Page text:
FILE PHOTO: Cracks are seen in the dried up municipal dam in drought-stricken Graaff-Reinet,
FILE PHOTO: Cracks are seen in the dried up municipal dam in drought-stricken Graaff-Reinet,

Plan needed for drought funds - economists

By Edward West Time of article published Mar 9, 2020

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JOHANNESBURG - The government needs to channel its national agricultural emergency efforts into specific areas where farmers and communities haven't seen a drop of rain for more than four years, Agri SA deputy executive director Christo van der Rheede said on Friday.

Minister of Co-operative Governance and Traditional Affairs, Dr Nkosazana Dlamini Zuma, has declared a national state of disaster in South Africa in agriculture. This followed rains in recent months in many parts of the country, where the drought has been alleviated and production looked to be reasonable, said Van der Rheede.

The Minister's announcement also followed the allocation in the recent Budget of R500 million for disaster management, including floods and drought, while a similar amount was set aside for bio security and to support exports.

FNB economist Paul Makube said the R500m for drought and flood relief was “very positive” news for agriculture, “although the implementation would be the proof of the pudding.”

Van der Rheede said most agricultural areas that had been drought stricken since 2017, including Gauteng, Free State, Northern Province and Mpumalanga, had received good rains in the last few months and there were good production prospects in most provinces.

However, there was a “dire” need for drought emergency measures in specific parts of the Western Cape, Eastern Cape, Limpopo and Northern Cape.

When a national emergency is declared, the government has to make resources available to alleviate the plight of those suffering from the disaster, which in practice means implementing the National Disaster Management Plan, and making available stores, equipment, vehicles, facilities and personnel to execute the plan efficiently, specifically in provinces where the drought has been persistent.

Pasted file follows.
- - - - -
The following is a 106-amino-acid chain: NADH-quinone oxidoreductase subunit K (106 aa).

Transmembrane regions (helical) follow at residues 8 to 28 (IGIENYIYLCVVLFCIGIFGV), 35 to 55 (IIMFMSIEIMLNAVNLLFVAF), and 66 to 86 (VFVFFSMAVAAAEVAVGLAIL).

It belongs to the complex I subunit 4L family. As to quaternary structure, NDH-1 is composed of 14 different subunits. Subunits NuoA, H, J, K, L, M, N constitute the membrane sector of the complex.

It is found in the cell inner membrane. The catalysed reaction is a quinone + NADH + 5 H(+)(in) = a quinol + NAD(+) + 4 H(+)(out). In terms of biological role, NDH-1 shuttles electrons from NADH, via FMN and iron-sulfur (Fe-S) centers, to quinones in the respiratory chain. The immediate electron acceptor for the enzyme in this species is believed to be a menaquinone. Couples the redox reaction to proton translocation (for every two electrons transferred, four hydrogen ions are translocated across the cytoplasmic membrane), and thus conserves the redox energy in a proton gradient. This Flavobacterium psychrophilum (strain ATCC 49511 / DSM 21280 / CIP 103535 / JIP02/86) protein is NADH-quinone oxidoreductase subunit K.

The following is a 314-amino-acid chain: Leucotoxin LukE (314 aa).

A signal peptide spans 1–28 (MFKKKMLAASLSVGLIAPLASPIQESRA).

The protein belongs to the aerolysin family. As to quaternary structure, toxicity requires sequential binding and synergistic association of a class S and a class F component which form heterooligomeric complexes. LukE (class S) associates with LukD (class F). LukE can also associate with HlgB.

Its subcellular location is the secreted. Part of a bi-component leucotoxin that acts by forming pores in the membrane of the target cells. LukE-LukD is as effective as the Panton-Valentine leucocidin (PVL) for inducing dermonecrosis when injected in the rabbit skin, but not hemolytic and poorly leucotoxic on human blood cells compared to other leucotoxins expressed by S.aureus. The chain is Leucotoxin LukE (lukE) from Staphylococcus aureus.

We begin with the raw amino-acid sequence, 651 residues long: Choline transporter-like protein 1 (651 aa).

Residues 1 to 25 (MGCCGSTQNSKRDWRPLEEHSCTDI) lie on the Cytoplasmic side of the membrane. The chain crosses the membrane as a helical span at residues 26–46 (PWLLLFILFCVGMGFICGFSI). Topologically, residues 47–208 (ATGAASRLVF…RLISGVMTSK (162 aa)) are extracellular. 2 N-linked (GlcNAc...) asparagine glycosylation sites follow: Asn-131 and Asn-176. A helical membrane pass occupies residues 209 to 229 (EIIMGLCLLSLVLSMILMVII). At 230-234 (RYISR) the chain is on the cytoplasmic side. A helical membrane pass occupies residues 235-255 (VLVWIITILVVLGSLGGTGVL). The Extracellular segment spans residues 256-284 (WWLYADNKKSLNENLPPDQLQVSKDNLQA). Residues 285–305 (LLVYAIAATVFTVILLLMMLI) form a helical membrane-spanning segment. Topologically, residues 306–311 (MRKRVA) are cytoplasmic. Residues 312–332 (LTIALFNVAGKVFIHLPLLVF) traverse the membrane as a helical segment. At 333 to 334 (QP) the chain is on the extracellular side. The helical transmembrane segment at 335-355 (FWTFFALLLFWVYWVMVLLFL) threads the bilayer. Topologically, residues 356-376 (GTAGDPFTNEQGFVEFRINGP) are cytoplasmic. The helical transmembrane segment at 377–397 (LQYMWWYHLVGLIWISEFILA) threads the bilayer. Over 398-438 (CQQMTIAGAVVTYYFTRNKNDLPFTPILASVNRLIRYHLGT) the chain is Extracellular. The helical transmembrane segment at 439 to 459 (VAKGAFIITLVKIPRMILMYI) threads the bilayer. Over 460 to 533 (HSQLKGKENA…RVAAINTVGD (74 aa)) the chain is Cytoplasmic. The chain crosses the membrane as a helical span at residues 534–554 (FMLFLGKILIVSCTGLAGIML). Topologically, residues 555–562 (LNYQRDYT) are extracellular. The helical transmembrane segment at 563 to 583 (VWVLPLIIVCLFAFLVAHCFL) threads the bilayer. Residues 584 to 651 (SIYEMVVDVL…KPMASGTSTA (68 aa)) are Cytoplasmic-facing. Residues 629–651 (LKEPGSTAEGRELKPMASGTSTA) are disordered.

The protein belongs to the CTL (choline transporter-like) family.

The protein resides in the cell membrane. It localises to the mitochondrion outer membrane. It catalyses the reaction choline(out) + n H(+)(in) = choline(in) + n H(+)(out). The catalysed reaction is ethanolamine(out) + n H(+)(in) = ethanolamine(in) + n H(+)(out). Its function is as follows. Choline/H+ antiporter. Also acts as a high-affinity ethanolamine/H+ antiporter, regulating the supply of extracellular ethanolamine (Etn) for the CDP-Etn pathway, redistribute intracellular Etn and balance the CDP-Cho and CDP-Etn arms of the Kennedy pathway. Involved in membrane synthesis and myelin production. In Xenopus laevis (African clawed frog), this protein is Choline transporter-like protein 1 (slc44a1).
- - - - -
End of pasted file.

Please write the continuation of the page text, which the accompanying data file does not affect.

“An integrated and uniform approach to disaster management in all provinces by all provincial organs of state, provincial statutory functionaries, non-governmental organisations and agricultural structures involved in disaster management, in these provinces, and by the private sector, is now of critical importance,” Van der Rheede said.

He said stakeholders needed to meet with Minister Dlamini Zuma to ascertain which provinces were most affected by the drought, the responsibilities of each stakeholder, areas of collaboration, risks, areas that require immediate assistance, and the activation of an action plan.

The re-prioritisation of unused funds in various departments presented an opportunity that should be thoroughly utilised before the end of the financial year, in support of this disaster declaration, he said.

DA spokesperson for Agriculture, Land Reform and Rural Development Annette Steyn said that communities in the Northern Cape, Western Cape, Eastern Cape and Limpopo had suffered in silence through the drought for some time.

In a presentation to Parliament's portfolio committee on agriculture, land reform and rural development in October last year, it was revealed that R1.3billion was needed to contain the effects of the ongoing drought crisis.

“The declaration of a national drought disaster is, therefore, a welcome decision as it will trigger the release of the much-needed funds to the affected provinces,” said Steyn.

Western Cape Minister for Agriculture Dr Ivan Meyer welcomed the national emergency decision.


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